Sour grapes won't help Mr Parvanov, Mr Stanishev! Boyko will have to expend all his political capital on making difficult decisions, so in the fullness of time, the pendulum is sure to swing back the other way :-).
Also, consider: population decline (60,000 per year), the migration rate (which might increase/reverse), GDP growth (which might be low for years), the relationship between rental yields and prices, building quality and affordability (considering average salaries in Bg).
Set against the above might be the finite lifetime of many buildings, a potential recovery of strong GDP growth and inward migration (should the government decide to encourage it, i.e. from former Soviet states to the East).
If they didn't want money, they wouldn't be asking!
Ermm, I thought half of the Turks fled to Northern Cyprus in the 1980's, the Jews decided Israel was a safer place to live after WWII and many of the Roma have gone to France. I would hardly describe that as a "peaceful melting pot", more like subtle xenophobia ;-).
Ummm, if people can fill in their ethnicity themselves, I'm sure there will turn out to be a lot of "aliens" living in Bulgaria ;-).
A well written article, but some assertions in it simply don't make sense. For example, if the government only owns 43.6% of the share capital today, why is it that the majority of the board are government appointed and presumably therefore in control of the entity? In this case, surely the key argument that you make above about the pre-existing shareholders being diluted is a mistake on their part pertaining to the past, and not about the present or the future? (why did they take a stake in a government *controlled* entity?)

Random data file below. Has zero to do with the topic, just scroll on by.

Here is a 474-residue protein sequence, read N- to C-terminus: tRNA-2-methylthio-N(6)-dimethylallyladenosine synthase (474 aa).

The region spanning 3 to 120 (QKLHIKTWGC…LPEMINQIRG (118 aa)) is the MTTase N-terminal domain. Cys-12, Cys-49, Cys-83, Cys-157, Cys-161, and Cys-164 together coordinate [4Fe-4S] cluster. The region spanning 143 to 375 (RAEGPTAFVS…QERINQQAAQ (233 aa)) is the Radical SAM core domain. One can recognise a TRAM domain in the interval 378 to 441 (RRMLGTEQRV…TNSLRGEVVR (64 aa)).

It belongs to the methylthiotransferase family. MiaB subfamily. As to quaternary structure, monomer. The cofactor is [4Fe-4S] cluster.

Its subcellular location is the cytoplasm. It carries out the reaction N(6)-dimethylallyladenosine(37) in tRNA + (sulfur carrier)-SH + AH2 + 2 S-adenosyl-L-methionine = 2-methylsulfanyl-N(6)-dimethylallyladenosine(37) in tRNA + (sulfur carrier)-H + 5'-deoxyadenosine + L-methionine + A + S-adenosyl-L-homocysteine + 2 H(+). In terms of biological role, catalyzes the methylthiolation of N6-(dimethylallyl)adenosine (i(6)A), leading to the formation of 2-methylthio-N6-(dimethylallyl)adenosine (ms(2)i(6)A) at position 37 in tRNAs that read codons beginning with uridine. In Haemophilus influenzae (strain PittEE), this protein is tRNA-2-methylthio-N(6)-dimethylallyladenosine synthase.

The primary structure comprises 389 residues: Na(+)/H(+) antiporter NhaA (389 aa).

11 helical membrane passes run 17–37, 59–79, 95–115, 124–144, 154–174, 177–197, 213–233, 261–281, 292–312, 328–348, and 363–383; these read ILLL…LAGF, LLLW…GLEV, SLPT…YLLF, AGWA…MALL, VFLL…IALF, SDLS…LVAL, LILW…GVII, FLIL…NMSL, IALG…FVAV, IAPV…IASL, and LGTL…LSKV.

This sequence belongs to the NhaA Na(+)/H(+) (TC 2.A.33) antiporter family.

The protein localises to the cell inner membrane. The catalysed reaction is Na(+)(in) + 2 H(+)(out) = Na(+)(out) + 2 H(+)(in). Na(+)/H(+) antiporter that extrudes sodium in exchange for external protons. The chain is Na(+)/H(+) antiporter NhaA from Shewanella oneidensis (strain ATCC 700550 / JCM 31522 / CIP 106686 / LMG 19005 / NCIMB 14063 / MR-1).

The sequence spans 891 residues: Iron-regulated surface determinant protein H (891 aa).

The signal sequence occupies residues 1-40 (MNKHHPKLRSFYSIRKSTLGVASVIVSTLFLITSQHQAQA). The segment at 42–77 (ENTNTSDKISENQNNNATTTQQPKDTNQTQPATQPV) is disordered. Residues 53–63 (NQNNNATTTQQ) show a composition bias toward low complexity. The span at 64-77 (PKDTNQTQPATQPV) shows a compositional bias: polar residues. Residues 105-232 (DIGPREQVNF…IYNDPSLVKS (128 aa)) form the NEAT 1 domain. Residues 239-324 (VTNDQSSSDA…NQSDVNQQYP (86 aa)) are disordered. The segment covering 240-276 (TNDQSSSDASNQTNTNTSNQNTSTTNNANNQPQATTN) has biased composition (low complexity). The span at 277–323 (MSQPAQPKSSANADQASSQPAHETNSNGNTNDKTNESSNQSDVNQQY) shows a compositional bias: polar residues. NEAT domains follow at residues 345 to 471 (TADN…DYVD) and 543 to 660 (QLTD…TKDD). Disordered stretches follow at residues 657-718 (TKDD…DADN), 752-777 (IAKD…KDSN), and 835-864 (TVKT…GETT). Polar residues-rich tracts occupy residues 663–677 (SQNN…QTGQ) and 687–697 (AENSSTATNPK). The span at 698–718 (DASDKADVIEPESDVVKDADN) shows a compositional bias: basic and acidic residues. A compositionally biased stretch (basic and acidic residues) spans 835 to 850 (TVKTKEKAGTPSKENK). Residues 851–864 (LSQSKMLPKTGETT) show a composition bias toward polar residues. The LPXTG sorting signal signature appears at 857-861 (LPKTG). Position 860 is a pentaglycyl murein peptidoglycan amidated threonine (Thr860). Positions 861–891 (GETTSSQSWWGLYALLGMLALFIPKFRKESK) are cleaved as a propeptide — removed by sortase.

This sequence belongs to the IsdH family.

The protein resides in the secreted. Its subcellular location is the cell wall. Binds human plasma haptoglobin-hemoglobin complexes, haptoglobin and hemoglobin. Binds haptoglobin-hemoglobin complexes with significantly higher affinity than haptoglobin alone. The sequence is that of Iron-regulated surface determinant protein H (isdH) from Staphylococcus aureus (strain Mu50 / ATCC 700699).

Also, assuming that the government wishes to realise it's stake in the bourse, prospective investors in an IPO will need to be assured that a) they trust the management, can vote to change the management and that the government wil nolonger be in control, and b) that there is a reasonable chance that the shares they purchase will start trading at a premium. It therefore seems entirely reasonable to me that the pre-existing government controlled board would accept a valuation at below 'book' value.
You mention the amount of 'cash' on the books, but a large part of that may be in 'intangibles', not easily realised? Those facts are perhaps unknown? It is possible that the bourse does actually need cash at this point, but this is perhaps unknown.
Finally, the price of a security usually comes to reflect it's value, at some point in time and it is possible that the actions that the government are taking will actually resolve the issue of 'control' and potentially enhance the value of the shares, considerably? Ultimately, that might not be a bad thing for pre-existing shareholders, should they choose to remain invested?
GDP per capita is not the true story. Who in Bg earns close to $12,000 per year? Not many! Turkey has a much higher GINI index, showing that despite a similar GDP per capita, income distribution is much more equal. This means that the average Turk is in fact much better off than the average Bulgarian! Or, in other words, the elite in Bg are very rich and the general populus are quite poor.
Sounds like Boyko was set-up over this one! Slimey socialists ;-)
"an increase of the share of debt denominated in euro which according to it minimizes currency risks"
So, if the Lev is ever de-pegged from the Euro and the Lev depreciates, this Euro denominated debt will be cheaper to service? I don't think so!
Perhaps they are assuming that if the Lev is ever de-pegged, it will appreciate against the Euro. Anything is possible, I suppose :-)
50% more Chinese Tourists in Bulgaria
Potentially Defective Aluminum was used by All Car Manufacturers in Japan